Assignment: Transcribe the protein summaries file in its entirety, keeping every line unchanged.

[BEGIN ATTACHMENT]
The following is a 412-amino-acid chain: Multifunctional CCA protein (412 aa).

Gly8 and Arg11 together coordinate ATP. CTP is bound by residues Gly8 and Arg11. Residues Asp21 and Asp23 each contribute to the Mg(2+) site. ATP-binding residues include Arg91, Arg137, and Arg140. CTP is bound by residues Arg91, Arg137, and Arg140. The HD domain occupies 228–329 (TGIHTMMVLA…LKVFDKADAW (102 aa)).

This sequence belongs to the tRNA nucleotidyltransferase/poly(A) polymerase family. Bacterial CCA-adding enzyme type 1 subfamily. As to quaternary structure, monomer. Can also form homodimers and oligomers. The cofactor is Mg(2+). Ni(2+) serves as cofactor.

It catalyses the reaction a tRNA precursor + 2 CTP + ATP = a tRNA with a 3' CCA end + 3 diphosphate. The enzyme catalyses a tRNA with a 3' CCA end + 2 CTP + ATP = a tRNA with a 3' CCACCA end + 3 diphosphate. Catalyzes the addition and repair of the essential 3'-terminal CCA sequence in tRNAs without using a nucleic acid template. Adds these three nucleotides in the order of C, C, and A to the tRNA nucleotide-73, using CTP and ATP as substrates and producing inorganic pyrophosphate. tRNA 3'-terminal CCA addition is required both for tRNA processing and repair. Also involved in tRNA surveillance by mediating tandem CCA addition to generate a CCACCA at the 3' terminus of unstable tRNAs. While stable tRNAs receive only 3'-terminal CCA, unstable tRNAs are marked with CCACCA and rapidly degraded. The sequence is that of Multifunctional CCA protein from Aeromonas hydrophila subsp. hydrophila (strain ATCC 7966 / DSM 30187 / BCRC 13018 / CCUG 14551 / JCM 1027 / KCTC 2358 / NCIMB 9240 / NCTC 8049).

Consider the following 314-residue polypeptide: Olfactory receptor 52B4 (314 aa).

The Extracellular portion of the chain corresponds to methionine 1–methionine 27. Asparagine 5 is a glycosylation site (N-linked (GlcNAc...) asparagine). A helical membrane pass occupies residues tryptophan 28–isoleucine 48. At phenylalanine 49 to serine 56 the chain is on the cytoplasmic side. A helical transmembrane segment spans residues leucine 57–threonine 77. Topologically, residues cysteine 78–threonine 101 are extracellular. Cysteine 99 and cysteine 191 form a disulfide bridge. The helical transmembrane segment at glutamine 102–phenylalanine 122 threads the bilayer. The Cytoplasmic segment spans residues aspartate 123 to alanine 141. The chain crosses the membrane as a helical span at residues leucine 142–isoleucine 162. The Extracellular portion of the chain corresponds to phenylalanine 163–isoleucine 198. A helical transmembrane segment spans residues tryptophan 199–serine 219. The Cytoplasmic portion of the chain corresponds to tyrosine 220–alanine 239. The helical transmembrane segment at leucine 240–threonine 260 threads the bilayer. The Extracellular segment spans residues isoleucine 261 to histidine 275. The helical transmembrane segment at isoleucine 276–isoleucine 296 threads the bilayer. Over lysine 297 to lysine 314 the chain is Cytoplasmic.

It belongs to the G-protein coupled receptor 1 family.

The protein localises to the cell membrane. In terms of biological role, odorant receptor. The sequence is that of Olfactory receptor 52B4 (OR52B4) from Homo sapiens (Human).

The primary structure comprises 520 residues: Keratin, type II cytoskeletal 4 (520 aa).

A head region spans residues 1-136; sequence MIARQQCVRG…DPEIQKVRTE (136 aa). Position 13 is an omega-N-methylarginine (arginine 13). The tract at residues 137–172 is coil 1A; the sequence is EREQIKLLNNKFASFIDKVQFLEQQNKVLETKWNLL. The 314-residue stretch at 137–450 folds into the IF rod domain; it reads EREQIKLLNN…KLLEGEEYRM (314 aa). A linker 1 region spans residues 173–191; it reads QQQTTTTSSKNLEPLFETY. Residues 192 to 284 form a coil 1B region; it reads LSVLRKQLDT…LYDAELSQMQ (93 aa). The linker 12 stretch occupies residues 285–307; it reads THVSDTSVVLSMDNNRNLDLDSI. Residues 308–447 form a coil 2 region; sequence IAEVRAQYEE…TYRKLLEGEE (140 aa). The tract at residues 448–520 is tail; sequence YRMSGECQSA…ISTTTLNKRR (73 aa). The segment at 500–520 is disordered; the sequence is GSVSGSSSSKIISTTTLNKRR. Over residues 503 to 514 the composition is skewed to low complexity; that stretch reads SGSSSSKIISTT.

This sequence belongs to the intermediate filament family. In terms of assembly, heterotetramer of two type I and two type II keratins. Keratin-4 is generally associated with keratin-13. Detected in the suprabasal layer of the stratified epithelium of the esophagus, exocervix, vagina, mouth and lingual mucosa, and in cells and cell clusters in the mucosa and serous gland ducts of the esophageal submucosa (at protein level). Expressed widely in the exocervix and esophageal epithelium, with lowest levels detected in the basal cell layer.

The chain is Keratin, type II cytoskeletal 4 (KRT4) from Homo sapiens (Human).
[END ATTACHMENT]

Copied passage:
The following is a 412-amino-acid chain: Multifunctional CCA protein (412 aa).

Gly8 and Arg11 together coordinate ATP. CTP is bound by residues Gly8 and Arg11. Residues Asp21 and Asp23 each contribute to the Mg(2+) site. ATP-binding residues include Arg91, Arg137, and Arg140. CTP is bound by residues Arg91, Arg137, and Arg140. The HD domain occupies 228–329 (TGIHTMMVLA…LKVFDKADAW (102 aa)).

This sequence belongs to the tRNA nucleotidyltransferase/poly(A) polymerase family. Bacterial CCA-adding enzyme type 1 subfamily. As to quaternary structure, monomer. Can also form homodimers and oligomers. The cofactor is Mg(2+). Ni(2+) serves as cofactor.

It catalyses the reaction a tRNA precursor + 2 CTP + ATP = a tRNA with a 3' CCA end + 3 diphosphate. The enzyme catalyses a tRNA with a 3' CCA end + 2 CTP + ATP = a tRNA with a 3' CCACCA end + 3 diphosphate. Catalyzes the addition and repair of the essential 3'-terminal CCA sequence in tRNAs without using a nucleic acid template. Adds these three nucleotides in the order of C, C, and A to the tRNA nucleotide-73, using CTP and ATP as substrates and producing inorganic pyrophosphate. tRNA 3'-terminal CCA addition is required both for tRNA processing and repair. Also involved in tRNA surveillance by mediating tandem CCA addition to generate a CCACCA at the 3' terminus of unstable tRNAs. While stable tRNAs receive only 3'-terminal CCA, unstable tRNAs are marked with CCACCA and rapidly degraded. The sequence is that of Multifunctional CCA protein from Aeromonas hydrophila subsp. hydrophila (strain ATCC 7966 / DSM 30187 / BCRC 13018 / CCUG 14551 / JCM 1027 / KCTC 2358 / NCIMB 9240 / NCTC 8049).

Consider the following 314-residue polypeptide: Olfactory receptor 52B4 (314 aa).

The Extracellular portion of the chain corresponds to methionine 1–methionine 27. Asparagine 5 is a glycosylation site (N-linked (GlcNAc...) asparagine). A helical membrane pass occupies residues tryptophan 28–isoleucine 48. At phenylalanine 49 to serine 56 the chain is on the cytoplasmic side. A helical transmembrane segment spans residues leucine 57–threonine 77. Topologically, residues cysteine 78–threonine 101 are extracellular. Cysteine 99 and cysteine 191 form a disulfide bridge. The helical transmembrane segment at glutamine 102–phenylalanine 122 threads the bilayer. The Cytoplasmic segment spans residues aspartate 123 to alanine 141. The chain crosses the membrane as a helical span at residues leucine 142–isoleucine 162. The Extracellular portion of the chain corresponds to phenylalanine 163–isoleucine 198. A helical transmembrane segment spans residues tryptophan 199–serine 219. The Cytoplasmic portion of the chain corresponds to tyrosine 220–alanine 239. The helical transmembrane segment at leucine 240–threonine 260 threads the bilayer. The Extracellular segment spans residues isoleucine 261 to histidine 275. The helical transmembrane segment at isoleucine 276–isoleucine 296 threads the bilayer. Over lysine 297 to lysine 314 the chain is Cytoplasmic.

It belongs to the G-protein coupled receptor 1 family.

The protein localises to the cell membrane. In terms of biological role, odorant receptor. The sequence is that of Olfactory receptor 52B4 (OR52B4) from Homo sapiens (Human).

The primary structure comprises 520 residues: Keratin, type II cytoskeletal 4 (520 aa).

A head region spans residues 1-136; sequence MIARQQCVRG…DPEIQKVRTE (136 aa). Position 13 is an omega-N-methylarginine (arginine 13). The tract at residues 137–172 is coil 1A; the sequence is EREQIKLLNNKFASFIDKVQFLEQQNKVLETKWNLL. The 314-residue stretch at 137–450 folds into the IF rod domain; it reads EREQIKLLNN…KLLEGEEYRM (314 aa). A linker 1 region spans residues 173–191; it reads QQQTTTTSSKNLEPLFETY. Residues 192 to 284 form a coil 1B region; it reads LSVLRKQLDT…LYDAELSQMQ (93 aa). The linker 12 stretch occupies residues 285–307; it reads THVSDTSVVLSMDNNRNLDLDSI. Residues 308–447 form a coil 2 region; sequence IAEVRAQYEE…TYRKLLEGEE (140 aa). The tract at residues 448–520 is tail; sequence YRMSGECQSA…ISTTTLNKRR (73 aa). The segment at 500–520 is disordered; the sequence is GSVSGSSSSKIISTTTLNKRR. Over residues 503 to 514 the composition is skewed to low complexity; that stretch reads SGSSSSKIISTT.

This sequence belongs to the intermediate filament family. In terms of assembly, heterotetramer of two type I and two type II keratins. Keratin-4 is generally associated with keratin-13. Detected in the suprabasal layer of the stratified epithelium of the esophagus, exocervix, vagina, mouth and lingual mucosa, and in cells and cell clusters in the mucosa and serous gland ducts of the esophageal submucosa (at protein level). Expressed widely in the exocervix and esophageal epithelium, with lowest levels detected in the basal cell layer.

The chain is Keratin, type II cytoskeletal 4 (KRT4) from Homo sapiens (Human).